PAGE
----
Perhaps the most concerning trend in recent decades is geographic. A 2018 study found that over the past 40 years, EF1+ tornadoes have increased in frequency from roughly Louisiana to Missouri eastward, especially south of the Ohio River, east of the Mississippi, and west of the Appalachians. Many of the deadliest and most destructive tornadoes of the 21st century have occurred in that particular region, including those in the catastrophic Super Outbreak of 2011 as well as more recent disasters such as the Tennessee tornadoes of 2020 that caused billions in damage and killed 28.
Looking at weather conditions that support tornadoes, rather than tornadoes themselves, the same study found a similar eastward shift.
At the same time, EF1+ tornadoes and tornado-favorable conditions have become less frequent over most of the traditional Tornado Alley states from Texas to Nebraska. (But the annual average tornado count remains higher in those states than further east.) Tornado activity hit unprecedented lows across large parts of Oklahoma and Kansas from 2020 into 2021.
A USA TODAY analysis in June 2021 vividly brought home the location shift.
Like the other trends outlined above, the eastward shift in tornadoes has not yet been conclusively linked to any particular aspect of climate change, and it’s uncertain whether this geographic shift will continue into future decades. One factor that could be involved is strong multidecadal warming observed across the U.S. Southwest. The increased heat may be generating air just above the surface that’s hot enough to more reliably suppress tornadic thunderstorm development as the air flows eastward above traditional Tornado Alley. Meanwhile, sea surface temperatures across the Gulf of Mexico are increasing, which helps to generate warm, humid surface air feeding into severe thunderstorms across the central and eastern U.S. How these factors and others may be influencing the eastward shift in tornado prevalence remains to be determined.
Tornado vulnerability is on the rise
The eastward shift is especially ominous because of the Southeast’s vulnerability on multiple counts. More people live in tornado-vulnerable manufactured homes in the Southeast than anywhere else, and many of these are on small acreages where safe shelter can be miles away. Southeastern tornadoes are also more likely than those elsewhere to strike at night, when many people are asleep and approaching tornadoes are less visible.
Increasing population will add to the nation’s tornado vulnerability going forward, even without considering any climate-related changes to tornado behavior. A 2017 analysis found that average yearly tornado impacts and vulnerability could be 6 to 36 times higher by 2100 compared to 1940, depending on location. The biggest projected increase is in the Mid-South region from eastern Arkansas to the Appalachians.
Even locations such as New York City are at a surprisingly high tornado risk when considering the extreme impacts that a low-probability strike could inflict on a dense, vulnerable urban population, as documented in the National Risk Index released by FEMA in 2021.
The tornado outlook for later this century
Only a few studies have attempted to simulate how tornadic thunderstorms might behave in the expected warmer climate of the late 21st century. One approach is to examine tornado environments – the weather configurations that support tornadic thunderstorms – because these are more readily simulated in a climate model than tornadoes themselves.
Initial work in this area found that the instability fueling severe thunderstorms will likely increase over the century, but the vertical wind shear needed for tornadic supercells will more likely decrease. The projected result would be an increase in overall severe weather (including heavy rain and gusty wind), but a potential drop in tornado frequency.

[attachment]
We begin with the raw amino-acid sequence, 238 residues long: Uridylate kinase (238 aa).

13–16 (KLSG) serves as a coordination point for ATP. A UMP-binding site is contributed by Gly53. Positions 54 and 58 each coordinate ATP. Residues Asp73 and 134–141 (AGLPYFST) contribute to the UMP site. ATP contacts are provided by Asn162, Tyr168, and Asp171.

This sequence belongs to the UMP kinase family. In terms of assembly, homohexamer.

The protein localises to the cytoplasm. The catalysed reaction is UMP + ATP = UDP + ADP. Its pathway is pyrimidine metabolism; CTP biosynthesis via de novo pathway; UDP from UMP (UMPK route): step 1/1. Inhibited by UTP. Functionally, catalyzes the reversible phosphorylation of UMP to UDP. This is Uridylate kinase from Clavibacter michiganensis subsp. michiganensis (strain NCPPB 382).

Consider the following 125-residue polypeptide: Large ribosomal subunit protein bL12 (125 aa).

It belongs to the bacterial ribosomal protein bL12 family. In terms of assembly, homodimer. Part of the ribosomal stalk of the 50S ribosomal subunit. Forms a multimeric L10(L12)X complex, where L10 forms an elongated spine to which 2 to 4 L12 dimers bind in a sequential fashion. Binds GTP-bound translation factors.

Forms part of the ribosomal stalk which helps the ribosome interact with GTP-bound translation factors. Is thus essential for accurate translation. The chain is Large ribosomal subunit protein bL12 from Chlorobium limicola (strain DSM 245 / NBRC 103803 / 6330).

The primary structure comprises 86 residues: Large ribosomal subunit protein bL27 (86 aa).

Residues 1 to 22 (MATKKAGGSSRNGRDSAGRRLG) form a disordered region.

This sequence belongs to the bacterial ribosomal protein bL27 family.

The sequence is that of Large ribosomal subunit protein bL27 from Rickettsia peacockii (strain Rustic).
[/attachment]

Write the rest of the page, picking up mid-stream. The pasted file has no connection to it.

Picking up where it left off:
Subsequent research, looking at how the juxtaposition of instability and wind shear might itself change, came up with different results. In a nutshell, the springtime days with enhanced instability tended to also have tornado-supportive wind shear, implying there could be an increase in tornadoes after all.
Some model configurations can now go a step further, “downscaling” the global model output to see how actual thunderstorms might evolve in the projected future climate. So far, the results tend to confirm earlier research that severe weather overall will become more frequent, perhaps with a longer storm season. At least one study suggests that variability in peak-season behavior will increase, in line with recent trends.
Even in these high-resolution models, tornadoes themselves are far too small to be directly simulated, so that reality remains a major caveat.
One other persistent challenge is simulating and analyzing the weather features that can inhibit tornadic storms on even favorable-looking days, such as the “caps” of warm, dry air one to two miles above the surface. Some of the 21st-century modeling suggests that summertime capping may intensify later in the century.
Harold E. Brooks, Gregory W. Carbin, and Patrick T. Marsh, 2014: Increased variability of tornado occurrence in the United States. Science, 346, 349–352.
John A. Long and Paul C. Stoy, 2014: Peak tornado activity is occurring earlier in the heart of “Tornado Alley”. Geophysical Research Letters, 41, 6259–6264.
John A. Long, Paul C. Stoy, and Tobias Gerken, 2018: Tornado seasonality in the southeastern United States. Weather and Climate Extremes, 20, 81–91.
Vittorio A. Gensini and Harold E. Brooks, 2018: Spatial trends in United States tornado frequency. Climate and Atmospheric Science.
Michael K. Tippett, Chiara Lepore, and Joel E. Cohen, 2016: More tornadoes in the most extreme U.S. tornado outbreaks. Science, 354, 1419–1423.
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Kimberly A. Hoogewind, Michael E. Baldwin, and Robert J. Trapp, 2017: The Impact of Climate Change on Hazardous Convective Weather in the United States: Insight from High-Resolution Dynamical Downscaling. Journal of Climate, 30, 10081–10100.